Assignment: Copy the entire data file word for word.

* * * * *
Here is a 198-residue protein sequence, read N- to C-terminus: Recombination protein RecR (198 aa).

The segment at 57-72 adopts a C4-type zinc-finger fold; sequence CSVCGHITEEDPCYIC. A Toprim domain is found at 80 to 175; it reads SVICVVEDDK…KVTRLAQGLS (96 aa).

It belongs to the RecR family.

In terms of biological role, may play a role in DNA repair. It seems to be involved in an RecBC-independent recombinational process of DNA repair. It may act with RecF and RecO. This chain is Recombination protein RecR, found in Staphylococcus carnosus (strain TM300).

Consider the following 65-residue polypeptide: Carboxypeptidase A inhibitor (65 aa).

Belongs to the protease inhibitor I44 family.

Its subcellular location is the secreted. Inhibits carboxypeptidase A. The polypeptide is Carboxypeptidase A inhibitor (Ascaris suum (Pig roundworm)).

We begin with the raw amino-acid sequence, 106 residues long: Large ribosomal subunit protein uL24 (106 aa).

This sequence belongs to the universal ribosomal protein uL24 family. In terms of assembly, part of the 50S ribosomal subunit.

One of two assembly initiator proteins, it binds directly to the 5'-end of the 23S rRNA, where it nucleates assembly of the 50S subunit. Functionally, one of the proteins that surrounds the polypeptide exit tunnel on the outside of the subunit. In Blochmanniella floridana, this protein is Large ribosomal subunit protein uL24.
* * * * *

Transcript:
Here is a 198-residue protein sequence, read N- to C-terminus: Recombination protein RecR (198 aa).

The segment at 57-72 adopts a C4-type zinc-finger fold; sequence CSVCGHITEEDPCYIC. A Toprim domain is found at 80 to 175; it reads SVICVVEDDK…KVTRLAQGLS (96 aa).

It belongs to the RecR family.

In terms of biological role, may play a role in DNA repair. It seems to be involved in an RecBC-independent recombinational process of DNA repair. It may act with RecF and RecO. This chain is Recombination protein RecR, found in Staphylococcus carnosus (strain TM300).

Consider the following 65-residue polypeptide: Carboxypeptidase A inhibitor (65 aa).

Belongs to the protease inhibitor I44 family.

Its subcellular location is the secreted. Inhibits carboxypeptidase A. The polypeptide is Carboxypeptidase A inhibitor (Ascaris suum (Pig roundworm)).

We begin with the raw amino-acid sequence, 106 residues long: Large ribosomal subunit protein uL24 (106 aa).

This sequence belongs to the universal ribosomal protein uL24 family. In terms of assembly, part of the 50S ribosomal subunit.

One of two assembly initiator proteins, it binds directly to the 5'-end of the 23S rRNA, where it nucleates assembly of the 50S subunit. Functionally, one of the proteins that surrounds the polypeptide exit tunnel on the outside of the subunit. In Blochmanniella floridana, this protein is Large ribosomal subunit protein uL24.